In an interview on the Mully & Haugh Show on 670 The Score Monday morning, Artūras Karnišovas reiterated his belief in the Bulls’ core in the wake of Jim Boylen’s firing.
“The great thing is when I came and took the job, actually, I went through the roster, and I liked what I saw,” Karnišovas said on the show. “I feel that the core of this team is great. By adding another pick and, you know, we’re going to look at free agency and we’re going to have one or two other players, I think it’s a good situation right now we’re in.”
Most prognosticators would agree that the Bulls’ roster features some intriguing young talent — chiefly, the foursome of Zach LaVine, Lauri Markkanen, Wendell Carter Jr. and Coby White. LaVine is coming off a career year, and the latter three were selected with the No. 7 picks in the last three drafts.
While the Bulls’ rebuild hit its fair share of snags this season, the optimistic view is that fresh front office management, a new coach, and tweaked offensive and defensive systems will amplify those four and the pieces around them. Carter and Markkanen, specifically, saw their development stagnant and usage fluctuate under Boylen in 2019-20.
It behooves Karnišovas to speak glowingly of the team, especially as he searches for that new coach. But this is still a roster that won 22 of its 65 contests this season. And whenever the NBA kicks off the 2020-21 campaign, it will likely look largely the same.
Assuming Otto Porter Jr. opts into his near-$28.5 million player option, and the Bulls both select and sign a player with their first-round pick in the 2020 draft, Karnišovas will enter his first offseason as executive vice president at the helm of an over-the-cap team.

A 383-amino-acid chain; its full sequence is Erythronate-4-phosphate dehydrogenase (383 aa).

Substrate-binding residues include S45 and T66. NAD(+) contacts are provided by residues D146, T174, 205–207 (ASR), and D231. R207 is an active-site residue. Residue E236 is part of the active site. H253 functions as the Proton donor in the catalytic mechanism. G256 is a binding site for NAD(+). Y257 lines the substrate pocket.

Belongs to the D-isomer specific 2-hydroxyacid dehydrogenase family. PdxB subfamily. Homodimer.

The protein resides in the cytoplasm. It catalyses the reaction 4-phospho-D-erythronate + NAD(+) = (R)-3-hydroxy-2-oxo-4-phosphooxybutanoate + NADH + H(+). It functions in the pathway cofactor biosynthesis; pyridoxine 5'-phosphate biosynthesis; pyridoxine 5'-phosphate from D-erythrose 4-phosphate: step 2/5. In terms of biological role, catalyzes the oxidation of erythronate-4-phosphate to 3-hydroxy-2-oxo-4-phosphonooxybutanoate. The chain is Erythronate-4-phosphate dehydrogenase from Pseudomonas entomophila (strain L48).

Here’s a rough breakdown of the 13 players either already or presumably under contract. Figures courtesy of Spotrac:
|Player||2020-21 Cap Figure|
|Otto Porter Jr.||$28,489,238|
|Wendell Carter Jr.||$5,448,840|
|[No. 7 Pick]||$5,572,680**|
* = Player option (deadline Oct. 17)
** = Using cap allotment for pick No. 7 from 2019 draft. The implications of the COVID-19 pandemic on the current CBA are yet to be determined — or, at least, announced/leaked
Even before potentially negotiating restricted free agents Kris Dunn, Denzel Valentine and Shaq Harrison, or signing their second-round pick (No. 44), the above salaries take the Bulls a hair over the $109.1 million 2019-20 salary cap line entering this year's free agency (until the implications on the COVID-19 pandemic are known, 2019-20 is the only reference point with which to work). Bringing back Dunn, Valentine or Harrison, or adding that second-rounder to the roster would take them further into the red.
So, there’ll be no big splash this offseason. In a world full of uncertainty, that much seems set in stone.
Other than foster improvements from the players under contract, what is there to tinker with? Where do those "one or two" free agent additions Karnišovas alluded to come from?
As an over-the-cap — but presumably under the luxury tax ($132.6 million in 2019) — club, the Bulls will have two exceptions at their disposal to bring in players via free agency: the non-taxpayer mid-level exception and the bi-annual exception, the latter of which is available to teams only on an every-other-year basis.